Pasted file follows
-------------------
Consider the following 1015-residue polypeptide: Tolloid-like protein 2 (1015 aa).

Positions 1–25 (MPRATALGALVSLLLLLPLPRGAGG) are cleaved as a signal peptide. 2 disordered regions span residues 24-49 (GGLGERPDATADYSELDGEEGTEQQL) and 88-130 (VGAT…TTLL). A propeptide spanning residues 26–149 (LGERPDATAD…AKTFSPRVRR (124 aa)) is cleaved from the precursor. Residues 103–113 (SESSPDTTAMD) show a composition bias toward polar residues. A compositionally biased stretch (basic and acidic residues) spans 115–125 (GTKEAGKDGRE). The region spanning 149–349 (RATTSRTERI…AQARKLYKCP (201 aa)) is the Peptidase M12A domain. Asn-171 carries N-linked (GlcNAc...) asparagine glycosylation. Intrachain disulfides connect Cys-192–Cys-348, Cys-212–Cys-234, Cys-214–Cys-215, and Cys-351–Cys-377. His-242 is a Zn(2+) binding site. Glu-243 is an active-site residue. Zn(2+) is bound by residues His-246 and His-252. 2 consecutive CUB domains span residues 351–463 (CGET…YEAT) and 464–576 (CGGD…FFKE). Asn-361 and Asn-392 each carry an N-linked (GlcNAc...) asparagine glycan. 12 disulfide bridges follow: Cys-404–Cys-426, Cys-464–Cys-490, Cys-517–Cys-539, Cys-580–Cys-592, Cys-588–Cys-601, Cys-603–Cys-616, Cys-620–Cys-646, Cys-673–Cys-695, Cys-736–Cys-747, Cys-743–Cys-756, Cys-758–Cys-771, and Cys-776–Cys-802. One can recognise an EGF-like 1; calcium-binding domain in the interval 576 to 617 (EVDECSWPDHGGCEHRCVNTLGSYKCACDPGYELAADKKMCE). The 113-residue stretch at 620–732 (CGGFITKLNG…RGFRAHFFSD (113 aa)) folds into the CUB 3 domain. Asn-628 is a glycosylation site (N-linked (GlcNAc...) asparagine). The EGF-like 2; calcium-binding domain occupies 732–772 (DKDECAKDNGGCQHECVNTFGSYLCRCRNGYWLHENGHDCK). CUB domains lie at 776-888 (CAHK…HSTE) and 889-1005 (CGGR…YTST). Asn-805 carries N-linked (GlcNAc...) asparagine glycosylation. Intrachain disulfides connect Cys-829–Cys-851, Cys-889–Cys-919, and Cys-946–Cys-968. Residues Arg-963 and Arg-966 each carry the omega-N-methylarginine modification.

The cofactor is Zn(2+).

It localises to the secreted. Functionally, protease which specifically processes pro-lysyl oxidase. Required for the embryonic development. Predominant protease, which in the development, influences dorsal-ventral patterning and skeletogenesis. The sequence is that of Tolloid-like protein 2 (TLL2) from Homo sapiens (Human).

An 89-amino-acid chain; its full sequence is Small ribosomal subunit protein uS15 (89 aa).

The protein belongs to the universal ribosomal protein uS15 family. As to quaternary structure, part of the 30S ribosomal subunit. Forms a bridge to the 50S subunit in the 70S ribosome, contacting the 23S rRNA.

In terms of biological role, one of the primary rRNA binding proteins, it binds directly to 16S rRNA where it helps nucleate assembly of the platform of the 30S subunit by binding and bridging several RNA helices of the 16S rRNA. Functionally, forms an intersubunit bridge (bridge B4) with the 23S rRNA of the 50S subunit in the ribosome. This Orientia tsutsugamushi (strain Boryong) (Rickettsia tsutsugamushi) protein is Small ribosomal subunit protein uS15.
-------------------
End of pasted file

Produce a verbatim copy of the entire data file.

Consider the following 1015-residue polypeptide: Tolloid-like protein 2 (1015 aa).

Positions 1–25 (MPRATALGALVSLLLLLPLPRGAGG) are cleaved as a signal peptide. 2 disordered regions span residues 24-49 (GGLGERPDATADYSELDGEEGTEQQL) and 88-130 (VGAT…TTLL). A propeptide spanning residues 26–149 (LGERPDATAD…AKTFSPRVRR (124 aa)) is cleaved from the precursor. Residues 103–113 (SESSPDTTAMD) show a composition bias toward polar residues. A compositionally biased stretch (basic and acidic residues) spans 115–125 (GTKEAGKDGRE). The region spanning 149–349 (RATTSRTERI…AQARKLYKCP (201 aa)) is the Peptidase M12A domain. Asn-171 carries N-linked (GlcNAc...) asparagine glycosylation. Intrachain disulfides connect Cys-192–Cys-348, Cys-212–Cys-234, Cys-214–Cys-215, and Cys-351–Cys-377. His-242 is a Zn(2+) binding site. Glu-243 is an active-site residue. Zn(2+) is bound by residues His-246 and His-252. 2 consecutive CUB domains span residues 351–463 (CGET…YEAT) and 464–576 (CGGD…FFKE). Asn-361 and Asn-392 each carry an N-linked (GlcNAc...) asparagine glycan. 12 disulfide bridges follow: Cys-404–Cys-426, Cys-464–Cys-490, Cys-517–Cys-539, Cys-580–Cys-592, Cys-588–Cys-601, Cys-603–Cys-616, Cys-620–Cys-646, Cys-673–Cys-695, Cys-736–Cys-747, Cys-743–Cys-756, Cys-758–Cys-771, and Cys-776–Cys-802. One can recognise an EGF-like 1; calcium-binding domain in the interval 576 to 617 (EVDECSWPDHGGCEHRCVNTLGSYKCACDPGYELAADKKMCE). The 113-residue stretch at 620–732 (CGGFITKLNG…RGFRAHFFSD (113 aa)) folds into the CUB 3 domain. Asn-628 is a glycosylation site (N-linked (GlcNAc...) asparagine). The EGF-like 2; calcium-binding domain occupies 732–772 (DKDECAKDNGGCQHECVNTFGSYLCRCRNGYWLHENGHDCK). CUB domains lie at 776-888 (CAHK…HSTE) and 889-1005 (CGGR…YTST). Asn-805 carries N-linked (GlcNAc...) asparagine glycosylation. Intrachain disulfides connect Cys-829–Cys-851, Cys-889–Cys-919, and Cys-946–Cys-968. Residues Arg-963 and Arg-966 each carry the omega-N-methylarginine modification.

The cofactor is Zn(2+).

It localises to the secreted. Functionally, protease which specifically processes pro-lysyl oxidase. Required for the embryonic development. Predominant protease, which in the development, influences dorsal-ventral patterning and skeletogenesis. The sequence is that of Tolloid-like protein 2 (TLL2) from Homo sapiens (Human).

An 89-amino-acid chain; its full sequence is Small ribosomal subunit protein uS15 (89 aa).

The protein belongs to the universal ribosomal protein uS15 family. As to quaternary structure, part of the 30S ribosomal subunit. Forms a bridge to the 50S subunit in the 70S ribosome, contacting the 23S rRNA.

In terms of biological role, one of the primary rRNA binding proteins, it binds directly to 16S rRNA where it helps nucleate assembly of the platform of the 30S subunit by binding and bridging several RNA helices of the 16S rRNA. Functionally, forms an intersubunit bridge (bridge B4) with the 23S rRNA of the 50S subunit in the ribosome. This Orientia tsutsugamushi (strain Boryong) (Rickettsia tsutsugamushi) protein is Small ribosomal subunit protein uS15.